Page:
Orpheus: Featuring DJ Puzzle as Fate

Orpheus: Featuring DJ Puzzle as Fate

Adapted and Directed by Omen Sade

From Ovid’s Metamorphoses

Produced by Filament Theatre Ensemble

At Lacuna Artist Lofts

B Boys Will B Boys

This show can be summed up in two words: notenough dubstep.  Joking aside (and there was mercifully little dubstep), Omen Sade’s ambition and vision of this piece was daunting.  The blending of forms (theatre, dance, concert, club, Commedia, circus . . .) is done as if by a person who’s never seen a play – or rather like this: by a person who has not been told what he can and cannot do, what is and is not theatre, what must and must not be so, according to the establishment.  And what he has created is not only a compelling and innovative piece of theatre, but a show that would feel right at home in London’s Fringe scene or a cabaret in East Berlin.  Honestly – and I admittedly am new to this scene – it was surprising to find something as unapologetically avant as this in Chicago.

But avant garde doesn’t mean, as it has come to mean in some crannies in this and other countries, overly artistic, or bad, or hyper-intellectual (for this, see: Lou Reed’s Metal Machine Music – or better yet, read some of his defenses of it).  It simply means on the front lines – and that’s exactly what this piece of theatre is.  It’s trench-theatre.  It takes no prisoners, and the prisoners it does take have to dance.  It’s a brave melding of styles, a conscious effort to expand what theatre is considered to be in this city, in this country.Orpheus, Filament Theatre Ensemble, Chicago

And overall it works well.  The story is familiar: Orpheus, greatest of all musicians, marries Eurydice, who dies of a snake bite on their wedding day; he descends to the Underworld, seeking to retrieve his love from Hades.  Upon hearing his most tragic of songs, the gods of the underworld allow him to take her back, but he must walk all the way out to the Overworld before he can look at her.  After he ascends, he looks back, but she has not yet emerged from the path, and is taken back to the Underworld.  Orpheus cannot retrieve her, and, ultimately, is torn apart by a group of Maenads.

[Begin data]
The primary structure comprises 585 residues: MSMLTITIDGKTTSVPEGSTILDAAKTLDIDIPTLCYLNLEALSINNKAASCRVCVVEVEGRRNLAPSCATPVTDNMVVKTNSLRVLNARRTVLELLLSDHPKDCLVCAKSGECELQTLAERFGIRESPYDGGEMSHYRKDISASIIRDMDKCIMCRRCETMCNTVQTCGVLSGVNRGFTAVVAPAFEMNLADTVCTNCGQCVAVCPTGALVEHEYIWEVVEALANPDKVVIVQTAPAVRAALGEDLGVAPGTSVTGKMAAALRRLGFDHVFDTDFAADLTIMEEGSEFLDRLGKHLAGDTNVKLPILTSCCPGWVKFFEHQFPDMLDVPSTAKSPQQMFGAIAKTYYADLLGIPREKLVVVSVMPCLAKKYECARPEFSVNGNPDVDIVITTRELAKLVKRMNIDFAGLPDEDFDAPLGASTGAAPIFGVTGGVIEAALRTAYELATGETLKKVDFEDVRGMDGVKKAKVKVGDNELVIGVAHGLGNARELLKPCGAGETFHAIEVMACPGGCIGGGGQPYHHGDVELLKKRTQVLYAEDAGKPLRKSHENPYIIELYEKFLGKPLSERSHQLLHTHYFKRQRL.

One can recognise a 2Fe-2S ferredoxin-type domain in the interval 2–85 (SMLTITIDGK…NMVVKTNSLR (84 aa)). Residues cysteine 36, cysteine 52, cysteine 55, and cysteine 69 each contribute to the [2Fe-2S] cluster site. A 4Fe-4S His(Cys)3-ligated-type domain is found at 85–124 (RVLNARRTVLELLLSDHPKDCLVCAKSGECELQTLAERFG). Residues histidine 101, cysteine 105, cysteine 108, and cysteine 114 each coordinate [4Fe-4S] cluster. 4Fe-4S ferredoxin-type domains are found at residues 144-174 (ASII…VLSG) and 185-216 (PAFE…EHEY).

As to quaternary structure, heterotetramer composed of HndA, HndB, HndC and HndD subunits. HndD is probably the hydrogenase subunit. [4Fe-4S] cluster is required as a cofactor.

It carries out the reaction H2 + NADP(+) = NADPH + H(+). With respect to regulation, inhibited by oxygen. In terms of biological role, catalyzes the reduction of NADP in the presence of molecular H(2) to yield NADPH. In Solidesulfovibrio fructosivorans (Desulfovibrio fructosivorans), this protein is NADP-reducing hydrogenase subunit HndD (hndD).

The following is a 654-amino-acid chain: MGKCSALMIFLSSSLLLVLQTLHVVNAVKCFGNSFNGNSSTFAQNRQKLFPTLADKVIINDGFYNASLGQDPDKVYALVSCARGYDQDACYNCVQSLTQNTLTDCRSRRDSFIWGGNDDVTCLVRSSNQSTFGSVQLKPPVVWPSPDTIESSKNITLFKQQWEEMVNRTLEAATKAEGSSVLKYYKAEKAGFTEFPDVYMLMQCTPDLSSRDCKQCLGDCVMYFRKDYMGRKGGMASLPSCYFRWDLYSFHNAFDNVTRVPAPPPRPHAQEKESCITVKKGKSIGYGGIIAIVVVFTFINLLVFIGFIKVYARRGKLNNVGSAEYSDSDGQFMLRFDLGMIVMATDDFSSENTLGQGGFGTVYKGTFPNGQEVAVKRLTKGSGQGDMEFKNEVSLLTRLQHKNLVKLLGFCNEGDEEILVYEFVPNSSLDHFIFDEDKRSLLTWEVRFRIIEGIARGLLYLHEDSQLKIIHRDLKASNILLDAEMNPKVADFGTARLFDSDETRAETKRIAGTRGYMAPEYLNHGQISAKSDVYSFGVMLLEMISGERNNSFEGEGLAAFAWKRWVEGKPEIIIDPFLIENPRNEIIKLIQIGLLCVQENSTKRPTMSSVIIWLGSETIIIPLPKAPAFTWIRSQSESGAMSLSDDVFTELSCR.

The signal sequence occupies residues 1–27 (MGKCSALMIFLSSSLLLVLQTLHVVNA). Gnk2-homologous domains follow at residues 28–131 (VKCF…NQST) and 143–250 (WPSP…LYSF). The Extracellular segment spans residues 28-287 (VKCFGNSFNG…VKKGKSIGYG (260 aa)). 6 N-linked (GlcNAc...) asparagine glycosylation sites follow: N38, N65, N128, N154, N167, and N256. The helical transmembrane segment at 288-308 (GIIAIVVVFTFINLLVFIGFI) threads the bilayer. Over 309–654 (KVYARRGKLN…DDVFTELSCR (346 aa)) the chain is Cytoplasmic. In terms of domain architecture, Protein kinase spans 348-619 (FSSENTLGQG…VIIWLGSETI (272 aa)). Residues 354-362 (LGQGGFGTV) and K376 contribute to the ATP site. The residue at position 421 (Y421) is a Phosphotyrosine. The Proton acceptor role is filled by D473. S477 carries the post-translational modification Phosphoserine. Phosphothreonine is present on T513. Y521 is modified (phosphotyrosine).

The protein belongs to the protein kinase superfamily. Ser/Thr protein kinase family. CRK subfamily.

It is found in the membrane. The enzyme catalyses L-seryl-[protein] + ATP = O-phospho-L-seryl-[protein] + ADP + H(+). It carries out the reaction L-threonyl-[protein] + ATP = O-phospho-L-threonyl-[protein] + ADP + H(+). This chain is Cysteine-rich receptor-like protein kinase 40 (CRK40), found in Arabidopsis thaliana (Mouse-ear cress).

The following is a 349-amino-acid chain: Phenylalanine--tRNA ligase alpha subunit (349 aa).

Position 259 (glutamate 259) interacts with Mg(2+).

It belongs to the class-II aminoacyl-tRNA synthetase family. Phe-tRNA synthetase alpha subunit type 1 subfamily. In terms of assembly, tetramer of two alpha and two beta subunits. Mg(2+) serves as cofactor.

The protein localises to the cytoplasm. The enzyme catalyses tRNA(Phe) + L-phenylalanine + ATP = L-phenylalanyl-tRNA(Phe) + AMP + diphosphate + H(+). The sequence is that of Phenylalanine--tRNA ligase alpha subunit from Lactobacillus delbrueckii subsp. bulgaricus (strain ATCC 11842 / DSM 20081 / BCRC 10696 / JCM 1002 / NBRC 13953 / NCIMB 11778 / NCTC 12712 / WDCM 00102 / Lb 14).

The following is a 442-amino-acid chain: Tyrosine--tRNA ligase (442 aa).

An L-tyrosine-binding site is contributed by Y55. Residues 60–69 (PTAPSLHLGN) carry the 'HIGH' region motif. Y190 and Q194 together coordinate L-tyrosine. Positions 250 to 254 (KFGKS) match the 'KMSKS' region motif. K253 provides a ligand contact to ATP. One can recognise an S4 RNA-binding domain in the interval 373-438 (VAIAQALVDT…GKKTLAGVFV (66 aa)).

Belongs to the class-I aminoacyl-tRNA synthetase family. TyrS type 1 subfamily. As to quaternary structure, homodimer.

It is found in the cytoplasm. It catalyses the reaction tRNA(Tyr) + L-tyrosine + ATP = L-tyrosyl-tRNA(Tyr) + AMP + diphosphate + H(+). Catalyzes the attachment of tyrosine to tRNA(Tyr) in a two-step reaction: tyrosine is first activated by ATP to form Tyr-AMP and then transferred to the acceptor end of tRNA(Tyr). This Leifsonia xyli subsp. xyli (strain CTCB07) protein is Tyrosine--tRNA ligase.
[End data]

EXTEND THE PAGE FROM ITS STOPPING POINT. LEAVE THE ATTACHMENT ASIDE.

Filament Theatre Ensemble, ChicagoSade does take some liberties with the story, substituting the snakes, gods of Hades, and the Maenads (that is, all the misanthropes of the myth) with three minions of Hades, all grotesquely masked Bouffons.  But this has a streamlining effect, allowing the audience, without much dialogue, to follow the story more easily.  Indeed, these are well-thought-out creations: Bouffons are ultimately descended from satyrs, and employ broad physical comedy and movement not unlike Commedia dell’arte; also, the ones in this piece cannot be understood by the audience unless in the Underworld.

The physicality of the cast is impressive: the Bouffons, the Nymphs, and Eurydice are all supple in their movements, in their dancing, and in the remarkable silk act that takes place in the middle of the show.  But their movement is impressive not just for its discipline, but for its emotion: much of the show is silent – or, rather, there are but few words (the music is almost constant) – and these actors portray a wide range of convincing emotions with only their bodies.

Filament Theatre Ensemble, Chicago, ILAnd the music is good.  Composed by Kevin Barry Crowley, who plays Orpheus, and Jason “DJ Puzzle” Donnelly (Fate), it sets the backdrop for the entire piece.  Crowley is an admirable MC, and Donnelly is a hell of a DJ.  Which is one reason this would work so well in a club; as things stand, though, the space used is fitting – the Lofts are an old macaroni factory, which gives a great urban decay / renewal club vibe.  And Sade uses the whole space (there are two rooms, really, separated by a brick wall with hollow windows, as well as two freight elevators).

Is this theatre for everyone?  No.  There are no seats (though chairs can be provided, if so desired), the music is loud, the show experimental.  Guys and Dolls it’s not.  But if you’re willing to go there, have your assumptions about theatre challenged, hear good music, and see something new, you won’t be disappointed.


Will Fink

Reviewed on 4.22.11

For full show information, visit Orpheus‘ page at TheatreinChicago.

For its companion piece, Eurydice, visit here for our review, and here for TheatreinChicago.

At the Lacuna Artist Lofts, 2150 South Canalport, Chicago, IL; for tickets, visit; $10-15; performances Fridays and Saturdays at 9:00 pm, running time is 90 minutes without intermission, through May 29th.

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